In the last week of May, I traveled to Turkey to celebrate a little something with a few like-celebratory friends. Why Turkey? Well, it was picked by the adventurous instigator of this trip, M, and it was simply the best choice! And for good reason. Mind boggling and thought provoking history, breathtaking landscapes, a safe and cool night life, and almost most importantly, simply fabulous food and drink!
You discover a nation’s people through its food, I have heard said. If this is true, then the Turkish are warm, spicy, sweet and everything in between.
There is so much to talk about, and remember. The vibrancy of the restaurants and street cafes in the big city of Istanbul, to the quaint ones in the small towns of interior Turkey. The Ottoman cuisine which is so delectable, and of course, the drink.
Starting, with the Haci Abdullah in Istanbul (where we had our first meal), located in the very bustling Beyoglu area of Istanbul. This area is chock a block with street side restaurants (the most charming facet of traveling in these countries, for me).
Street view, not Haci Abdullah!
Haci Abdullah happened to be on the very next street where our hotel was located, so a few enquiries on day 1 about where to eat authentic Turkish food (oh, these tourists, by gad!) all pointed to this beautiful restaurant.
It is a stones throw from the extremely busy Istiklal Avenue, which sports Sephora, Gap, Calvin Klein, and The Body Shop and more. And you are hit by history right here. This place is a 124 years old, no kidding. Haci Abdullah opened as Abdullah Efendi towards the end of the Ottoman Empire, in 1888, with the trading license granted by the then Sultan Abdulhamid II. Since then, it has passed through three generations, changed three locations, and since 1958, has been in Beyoglu.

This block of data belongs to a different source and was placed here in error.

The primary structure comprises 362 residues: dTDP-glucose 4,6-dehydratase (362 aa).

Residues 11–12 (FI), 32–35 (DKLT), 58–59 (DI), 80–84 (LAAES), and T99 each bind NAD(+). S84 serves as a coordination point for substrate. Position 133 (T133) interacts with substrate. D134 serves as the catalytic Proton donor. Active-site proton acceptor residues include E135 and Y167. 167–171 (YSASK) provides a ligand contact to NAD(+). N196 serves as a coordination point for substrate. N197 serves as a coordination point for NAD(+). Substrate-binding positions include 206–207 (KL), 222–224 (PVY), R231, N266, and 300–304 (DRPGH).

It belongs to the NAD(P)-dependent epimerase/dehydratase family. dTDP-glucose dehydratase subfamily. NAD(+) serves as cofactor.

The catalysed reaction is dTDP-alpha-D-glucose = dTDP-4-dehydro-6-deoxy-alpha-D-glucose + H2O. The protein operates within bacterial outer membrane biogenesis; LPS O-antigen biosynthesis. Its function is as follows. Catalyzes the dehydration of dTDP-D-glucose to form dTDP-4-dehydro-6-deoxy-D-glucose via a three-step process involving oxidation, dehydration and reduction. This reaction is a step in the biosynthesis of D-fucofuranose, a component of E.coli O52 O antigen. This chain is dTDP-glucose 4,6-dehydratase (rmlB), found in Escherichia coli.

The restaurant has a nondescript front… we were greeted right at the door with what we were to discover is very traditional Turkish hospitality, “welcome to Turkey”, “welcome to Istanbul”, being asked how many we were, and quickly whisked to a large table.
And the delights begin. Almost all Turkish restaurants begin a meal with a platter of starters. The Turkish meze. Meze platters are a whole delectable range of cold starters, only some of which were familiar. But who wants familiarity on a holiday far away? Eggplant salad, hummus, dolma (vine leaves, cabbage leaves, chard leaves, peppers, tomato, squash, pumpkin, eggplant or mussels stuffed with rice and/or meat), haydari, cacik (cucumber, olive oil and dried mint in yogurt), and quite a few non-veg choices too. Surprisingly, the meze is mostly vegetarian.
And everywhere, every meal – the breads. Warm, piping hot, covered in sesame seeds, wheat, grainy, or plain, the breads are to die for.
Sounds like lunch done?!
Rice, delicately flavoured and cooked in a clay pot, covered with dough. This was absolutely delicious.
There is tons more on the menu. Unfortunately, I only have so many pics… too busy eating! As you tuck in to the starters and rice and bread, the staff are swiftly offering up more varieties, of kepabs, more bread, relishes…
Haci Abdullah serves up over 150 types of dishes in a day, on some days. But that is not all that they are known for. Their fruit compotes leave one longing to transport half the ones on display right back home. Masters at the art of pickling, it shows in the sheer variety of fruits and vegetables that are showed of in rows upon rows of clear jars. Peaches, apricots, olives, pomegranates, cherries…
Some of these are SO old, well… the manager at the restaurant explained it so sincerely, we have to believe them!
Haci Abdullah has a little something to take away, and I don’t mean surreptitious silver. They give away little books, documenting the history of the restaurant and share some of the recipes that have been passed down from master chef to apprentice. Now isn’t that a great foodie legacy to carry around in a pocket all the way back home!?